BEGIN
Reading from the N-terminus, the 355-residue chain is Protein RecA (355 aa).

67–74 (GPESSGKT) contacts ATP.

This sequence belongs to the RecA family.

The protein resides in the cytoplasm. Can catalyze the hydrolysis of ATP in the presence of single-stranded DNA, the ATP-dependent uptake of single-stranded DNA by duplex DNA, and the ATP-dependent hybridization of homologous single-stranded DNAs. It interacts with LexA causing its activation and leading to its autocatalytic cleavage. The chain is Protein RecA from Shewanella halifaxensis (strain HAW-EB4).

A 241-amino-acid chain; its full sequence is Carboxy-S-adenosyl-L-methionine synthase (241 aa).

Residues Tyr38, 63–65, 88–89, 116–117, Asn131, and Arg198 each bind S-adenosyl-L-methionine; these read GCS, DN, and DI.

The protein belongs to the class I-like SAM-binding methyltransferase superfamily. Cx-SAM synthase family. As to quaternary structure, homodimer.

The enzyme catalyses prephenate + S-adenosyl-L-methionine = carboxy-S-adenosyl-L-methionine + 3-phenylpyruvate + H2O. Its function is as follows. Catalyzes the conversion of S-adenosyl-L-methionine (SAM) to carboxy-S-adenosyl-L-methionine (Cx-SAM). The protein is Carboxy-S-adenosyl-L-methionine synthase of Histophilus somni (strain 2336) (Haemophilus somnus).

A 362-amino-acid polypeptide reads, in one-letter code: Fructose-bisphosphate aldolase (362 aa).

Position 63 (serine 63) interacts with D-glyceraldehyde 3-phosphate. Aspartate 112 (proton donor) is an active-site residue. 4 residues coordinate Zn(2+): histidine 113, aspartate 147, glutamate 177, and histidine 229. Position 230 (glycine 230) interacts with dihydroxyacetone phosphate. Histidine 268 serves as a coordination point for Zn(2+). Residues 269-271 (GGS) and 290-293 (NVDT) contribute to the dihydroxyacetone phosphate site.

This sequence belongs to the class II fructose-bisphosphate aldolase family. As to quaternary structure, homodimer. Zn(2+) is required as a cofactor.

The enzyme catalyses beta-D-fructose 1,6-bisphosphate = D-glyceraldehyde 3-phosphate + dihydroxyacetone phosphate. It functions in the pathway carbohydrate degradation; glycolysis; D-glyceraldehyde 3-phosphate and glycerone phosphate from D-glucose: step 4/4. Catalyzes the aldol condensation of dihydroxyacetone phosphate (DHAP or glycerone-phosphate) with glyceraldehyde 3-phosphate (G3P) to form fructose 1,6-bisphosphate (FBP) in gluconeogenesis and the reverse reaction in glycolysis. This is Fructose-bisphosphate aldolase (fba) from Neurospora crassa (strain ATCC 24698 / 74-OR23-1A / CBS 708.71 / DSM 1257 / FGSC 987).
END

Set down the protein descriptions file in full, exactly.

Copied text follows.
Reading from the N-terminus, the 355-residue chain is Protein RecA (355 aa).

67–74 (GPESSGKT) contacts ATP.

This sequence belongs to the RecA family.

The protein resides in the cytoplasm. Can catalyze the hydrolysis of ATP in the presence of single-stranded DNA, the ATP-dependent uptake of single-stranded DNA by duplex DNA, and the ATP-dependent hybridization of homologous single-stranded DNAs. It interacts with LexA causing its activation and leading to its autocatalytic cleavage. The chain is Protein RecA from Shewanella halifaxensis (strain HAW-EB4).

A 241-amino-acid chain; its full sequence is Carboxy-S-adenosyl-L-methionine synthase (241 aa).

Residues Tyr38, 63–65, 88–89, 116–117, Asn131, and Arg198 each bind S-adenosyl-L-methionine; these read GCS, DN, and DI.

The protein belongs to the class I-like SAM-binding methyltransferase superfamily. Cx-SAM synthase family. As to quaternary structure, homodimer.

The enzyme catalyses prephenate + S-adenosyl-L-methionine = carboxy-S-adenosyl-L-methionine + 3-phenylpyruvate + H2O. Its function is as follows. Catalyzes the conversion of S-adenosyl-L-methionine (SAM) to carboxy-S-adenosyl-L-methionine (Cx-SAM). The protein is Carboxy-S-adenosyl-L-methionine synthase of Histophilus somni (strain 2336) (Haemophilus somnus).

A 362-amino-acid polypeptide reads, in one-letter code: Fructose-bisphosphate aldolase (362 aa).

Position 63 (serine 63) interacts with D-glyceraldehyde 3-phosphate. Aspartate 112 (proton donor) is an active-site residue. 4 residues coordinate Zn(2+): histidine 113, aspartate 147, glutamate 177, and histidine 229. Position 230 (glycine 230) interacts with dihydroxyacetone phosphate. Histidine 268 serves as a coordination point for Zn(2+). Residues 269-271 (GGS) and 290-293 (NVDT) contribute to the dihydroxyacetone phosphate site.

This sequence belongs to the class II fructose-bisphosphate aldolase family. As to quaternary structure, homodimer. Zn(2+) is required as a cofactor.

The enzyme catalyses beta-D-fructose 1,6-bisphosphate = D-glyceraldehyde 3-phosphate + dihydroxyacetone phosphate. It functions in the pathway carbohydrate degradation; glycolysis; D-glyceraldehyde 3-phosphate and glycerone phosphate from D-glucose: step 4/4. Catalyzes the aldol condensation of dihydroxyacetone phosphate (DHAP or glycerone-phosphate) with glyceraldehyde 3-phosphate (G3P) to form fructose 1,6-bisphosphate (FBP) in gluconeogenesis and the reverse reaction in glycolysis. This is Fructose-bisphosphate aldolase (fba) from Neurospora crassa (strain ATCC 24698 / 74-OR23-1A / CBS 708.71 / DSM 1257 / FGSC 987).